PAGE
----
The Obama administration is rolling out an experimental plan that will allow employers and training programs to partner with accredited universities to teach students work-related skills. This pilot will enable students to receive federal financial aid for programs that are typically ineligible for these funds, like coding boot camps.
By pairing traditional universities with companies that train workers for in-demand fields like computer coding and advanced manufacturing, the U.S. Department of Education hopes to create a new model for delivering high-quality academic credentials to workers in a shorter period of time.
Educational Quality through Innovation Partnerships (EQUIP), as the program is being called, is starting small: Just eight colleges and their non-academic collaborators will take part in the experiment and will educate up to 1,500 students. The program is also not ready to run immediately: The accreditors of the colleges and universities need to approve their plans, meaning they won’t debut until fall or spring of the upcoming school year.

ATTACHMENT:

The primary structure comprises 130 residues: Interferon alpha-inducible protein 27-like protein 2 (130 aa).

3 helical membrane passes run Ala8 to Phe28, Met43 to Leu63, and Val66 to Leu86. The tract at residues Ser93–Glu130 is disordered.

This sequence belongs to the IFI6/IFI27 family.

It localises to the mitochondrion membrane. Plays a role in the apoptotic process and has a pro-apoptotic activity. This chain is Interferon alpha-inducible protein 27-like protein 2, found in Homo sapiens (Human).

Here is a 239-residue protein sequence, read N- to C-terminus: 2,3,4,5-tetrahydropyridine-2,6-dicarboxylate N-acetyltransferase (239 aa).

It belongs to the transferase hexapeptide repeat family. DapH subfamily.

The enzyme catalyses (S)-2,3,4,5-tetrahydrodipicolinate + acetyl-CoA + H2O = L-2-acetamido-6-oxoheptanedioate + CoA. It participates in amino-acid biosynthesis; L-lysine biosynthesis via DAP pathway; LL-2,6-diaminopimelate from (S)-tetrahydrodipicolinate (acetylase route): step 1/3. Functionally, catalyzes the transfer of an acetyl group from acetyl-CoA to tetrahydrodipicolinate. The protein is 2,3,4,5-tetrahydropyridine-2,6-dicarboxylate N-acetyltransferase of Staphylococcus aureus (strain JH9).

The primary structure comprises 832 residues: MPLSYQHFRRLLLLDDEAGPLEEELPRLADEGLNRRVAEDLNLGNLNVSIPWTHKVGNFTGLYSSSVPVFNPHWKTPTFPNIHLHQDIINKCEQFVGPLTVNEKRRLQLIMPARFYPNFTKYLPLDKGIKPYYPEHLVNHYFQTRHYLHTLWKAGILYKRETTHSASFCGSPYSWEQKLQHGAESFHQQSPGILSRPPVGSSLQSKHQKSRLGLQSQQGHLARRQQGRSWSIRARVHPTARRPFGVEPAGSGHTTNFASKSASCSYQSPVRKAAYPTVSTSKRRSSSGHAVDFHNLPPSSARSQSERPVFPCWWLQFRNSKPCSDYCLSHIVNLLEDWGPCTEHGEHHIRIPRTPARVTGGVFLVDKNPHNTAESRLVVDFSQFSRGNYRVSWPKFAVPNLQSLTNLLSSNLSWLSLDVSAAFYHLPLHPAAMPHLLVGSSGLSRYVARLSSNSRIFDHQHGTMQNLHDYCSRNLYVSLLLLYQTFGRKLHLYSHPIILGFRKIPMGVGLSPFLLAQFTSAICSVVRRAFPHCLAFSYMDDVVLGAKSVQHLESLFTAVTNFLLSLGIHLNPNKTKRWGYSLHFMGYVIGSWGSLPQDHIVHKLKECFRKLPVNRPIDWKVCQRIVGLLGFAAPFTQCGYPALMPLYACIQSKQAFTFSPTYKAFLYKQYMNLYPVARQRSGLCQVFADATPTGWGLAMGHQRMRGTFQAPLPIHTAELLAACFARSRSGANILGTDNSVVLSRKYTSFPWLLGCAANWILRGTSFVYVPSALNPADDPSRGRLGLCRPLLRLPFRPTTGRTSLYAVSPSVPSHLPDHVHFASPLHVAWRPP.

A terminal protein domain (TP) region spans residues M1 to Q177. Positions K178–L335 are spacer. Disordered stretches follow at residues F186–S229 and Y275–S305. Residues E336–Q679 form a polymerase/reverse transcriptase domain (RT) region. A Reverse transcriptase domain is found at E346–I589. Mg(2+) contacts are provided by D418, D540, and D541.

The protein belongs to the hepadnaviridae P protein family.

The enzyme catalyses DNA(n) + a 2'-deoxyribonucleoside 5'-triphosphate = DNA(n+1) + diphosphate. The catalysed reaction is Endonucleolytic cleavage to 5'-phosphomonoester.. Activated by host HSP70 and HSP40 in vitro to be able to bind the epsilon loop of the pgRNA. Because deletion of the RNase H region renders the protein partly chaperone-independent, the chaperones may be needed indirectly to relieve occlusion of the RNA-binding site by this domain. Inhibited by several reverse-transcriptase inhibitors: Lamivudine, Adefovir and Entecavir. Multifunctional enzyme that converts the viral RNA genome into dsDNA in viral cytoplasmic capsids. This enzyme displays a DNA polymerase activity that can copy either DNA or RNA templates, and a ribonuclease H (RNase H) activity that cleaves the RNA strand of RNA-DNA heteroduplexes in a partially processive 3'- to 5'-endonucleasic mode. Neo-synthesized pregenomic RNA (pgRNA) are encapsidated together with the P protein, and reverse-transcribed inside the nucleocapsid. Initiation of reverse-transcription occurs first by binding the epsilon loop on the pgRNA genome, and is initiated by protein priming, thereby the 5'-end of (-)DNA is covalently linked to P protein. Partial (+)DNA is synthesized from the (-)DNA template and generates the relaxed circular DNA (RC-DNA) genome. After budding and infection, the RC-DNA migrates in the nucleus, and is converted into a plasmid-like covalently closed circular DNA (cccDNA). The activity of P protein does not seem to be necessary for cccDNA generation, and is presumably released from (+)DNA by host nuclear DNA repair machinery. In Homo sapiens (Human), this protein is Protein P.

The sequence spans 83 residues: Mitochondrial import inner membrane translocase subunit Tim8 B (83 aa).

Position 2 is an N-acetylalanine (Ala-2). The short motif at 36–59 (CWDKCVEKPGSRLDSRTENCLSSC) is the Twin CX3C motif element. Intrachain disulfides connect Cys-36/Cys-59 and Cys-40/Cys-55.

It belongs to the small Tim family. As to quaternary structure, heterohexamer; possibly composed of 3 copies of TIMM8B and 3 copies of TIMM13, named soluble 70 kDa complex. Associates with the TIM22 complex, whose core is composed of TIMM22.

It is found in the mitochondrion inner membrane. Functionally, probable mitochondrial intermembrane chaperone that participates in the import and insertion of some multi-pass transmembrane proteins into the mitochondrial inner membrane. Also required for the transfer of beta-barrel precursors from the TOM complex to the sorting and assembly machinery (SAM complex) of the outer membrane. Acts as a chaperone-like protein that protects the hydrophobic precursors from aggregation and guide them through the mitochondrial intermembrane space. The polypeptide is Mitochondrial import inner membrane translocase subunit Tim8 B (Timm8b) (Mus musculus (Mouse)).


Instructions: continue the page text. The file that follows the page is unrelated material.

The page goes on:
Still, the effort may shed new light on how watchdogs can hold colleges accountable for the workforce success of their students. Unlike current evaluations that measure how well colleges educate their students, EQUIP will measure programs by the jobs students receive and their earnings.
Administration officials are framing the trial program as a new tool to address the growing gap in educational attainment and wages in the U.S. In addition to bachelor’s degrees, many employers are seeking workers with shorter-term certificates who are ready to enter into employment fully prepared. In response to that demand, a slew of education providers have emerged promising mastery of coding languages.